It sounds like a stretch to even suggest that weekend activities like hitting garage sales, antique stores and thrift shops is one solution to climate change. The logic goes along the lines of one item purchased from any of those establishments is one less object relegated to a landfill.
Pinterest recently indicated the trend is catching on big-time, with searches for those wares having jumped by 446 percent over the past year. Views concerning recycled items (those broken down and blended with new materials) and upcycled products (items repurposed into an entirely new creation) have spiked by more than 2,000 percent.
The capital region isn’t immune to this movement, and as proof, here’s a look at a few outlets.
Backyard builders looking to create a shed or greenhouse without killing any trees can head to this company that specializes in reclaiming wood from abandoned structures. Bent on eco-friendliness, Barnyard features materials for such purposes as hardwood flooring, support beams and mantels.
This gallery has only been around for a decade, but already it’s a hot-spot for unique artistic creations, several of them upcycled by artists serious about eco-friendliness. Some 7,000 feet of space is dedicated to those wares from restored furniture to original works of art. (bluejarantiquemall.ca)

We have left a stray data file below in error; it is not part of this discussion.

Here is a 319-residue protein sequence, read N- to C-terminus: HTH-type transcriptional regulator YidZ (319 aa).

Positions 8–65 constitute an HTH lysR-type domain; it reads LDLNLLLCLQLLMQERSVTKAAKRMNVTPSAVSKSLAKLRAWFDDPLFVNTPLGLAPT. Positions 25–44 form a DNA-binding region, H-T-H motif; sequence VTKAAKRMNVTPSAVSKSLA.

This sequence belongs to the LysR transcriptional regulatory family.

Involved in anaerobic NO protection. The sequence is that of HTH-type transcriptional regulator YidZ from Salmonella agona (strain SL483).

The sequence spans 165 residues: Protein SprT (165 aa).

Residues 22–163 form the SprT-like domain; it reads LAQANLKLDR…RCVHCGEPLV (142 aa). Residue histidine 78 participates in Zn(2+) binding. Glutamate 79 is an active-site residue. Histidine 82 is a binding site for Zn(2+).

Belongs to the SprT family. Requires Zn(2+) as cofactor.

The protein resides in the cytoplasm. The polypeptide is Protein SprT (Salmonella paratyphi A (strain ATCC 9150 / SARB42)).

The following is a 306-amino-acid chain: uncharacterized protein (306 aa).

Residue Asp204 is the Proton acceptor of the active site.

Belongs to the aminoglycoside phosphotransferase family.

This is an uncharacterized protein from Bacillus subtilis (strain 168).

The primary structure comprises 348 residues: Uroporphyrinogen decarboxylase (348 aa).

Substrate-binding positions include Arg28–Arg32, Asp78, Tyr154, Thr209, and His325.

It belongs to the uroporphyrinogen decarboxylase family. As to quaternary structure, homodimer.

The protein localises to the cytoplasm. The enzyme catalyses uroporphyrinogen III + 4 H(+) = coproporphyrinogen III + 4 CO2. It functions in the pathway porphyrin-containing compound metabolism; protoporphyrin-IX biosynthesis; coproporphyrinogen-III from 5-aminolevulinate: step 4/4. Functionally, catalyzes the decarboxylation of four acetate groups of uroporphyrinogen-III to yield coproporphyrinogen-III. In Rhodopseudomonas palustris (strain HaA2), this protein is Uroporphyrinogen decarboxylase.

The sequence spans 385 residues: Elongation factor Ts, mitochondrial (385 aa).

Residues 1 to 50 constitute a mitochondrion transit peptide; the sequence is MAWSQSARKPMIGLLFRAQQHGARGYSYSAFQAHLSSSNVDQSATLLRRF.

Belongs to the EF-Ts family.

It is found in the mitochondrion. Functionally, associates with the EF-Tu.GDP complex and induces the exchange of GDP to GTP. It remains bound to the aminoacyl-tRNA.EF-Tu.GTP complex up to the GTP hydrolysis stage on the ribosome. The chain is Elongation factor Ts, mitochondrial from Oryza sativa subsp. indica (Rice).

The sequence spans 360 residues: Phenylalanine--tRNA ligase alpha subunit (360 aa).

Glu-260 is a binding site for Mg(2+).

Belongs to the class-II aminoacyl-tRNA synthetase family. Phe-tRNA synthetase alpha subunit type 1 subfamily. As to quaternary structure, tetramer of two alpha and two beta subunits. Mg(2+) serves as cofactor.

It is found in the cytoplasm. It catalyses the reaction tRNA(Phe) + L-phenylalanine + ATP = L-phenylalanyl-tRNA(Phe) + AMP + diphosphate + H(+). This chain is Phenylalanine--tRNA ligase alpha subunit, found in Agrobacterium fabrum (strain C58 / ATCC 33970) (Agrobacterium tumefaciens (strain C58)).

If there’s anything that qualifies as repurposed
in this space, it better have a vibe of authenticity running through it. Ever
After is big on nostalgia and a look inside proves it, with old and refinished
furniture that recalls those yesteryear periods. There’s not only several
novelty items that sell quickly, but also a collection of Aboriginal crafts
that are popular among regulars.
One of the more unique services that specialize in rejuvenating old items, this establishment has a reputation for restoring antiquated products from the 20th century into finished works with a modern touch. Sharpe tends to work with found items like chests and furniture that fit his own wow factor criteria. (garycsharpe.com)
Offering a wide selection of reclaimed building materials, this outlet provides an incentive for customers to contribute to environmental sustainability and save money at the same time. Inventory changes quite often, but you can still expect a wide array of items from electrical and hardware to antiques and interior décor. (homereuse.com)
This studio’s run by an owner who’s been creating art via upcycling long before there was a name for it. A big booster of recycling, reusing and repurposing discarded materials to create a unique and functional work of art. Creations include clocks made from driftwood and candle stands upcycled from old speaker casings. (facebook.com/jahartanddesign)
It helps to check this shop regularly, since the inventory here changes quite rapidly, whether you’re looking for furnishings or crafts to brighten your castle’s interior. While the focus is on antiques, the store often brings in newer wares from 40 regional vendors, some with backgrounds in repurposing older items. (www.onemanstreasure.ca)
Artisans tend to be on the cutting edge of repurposing old items and this shop is no exception. Proudly displaying an eclectic collection of good that were either hand-crafted or redesigned by the company owner and staff, the focus is on local products. For those inspired to do more than just purchase what’s in the store, workshops are also available. (raggstoriches.ca) t8n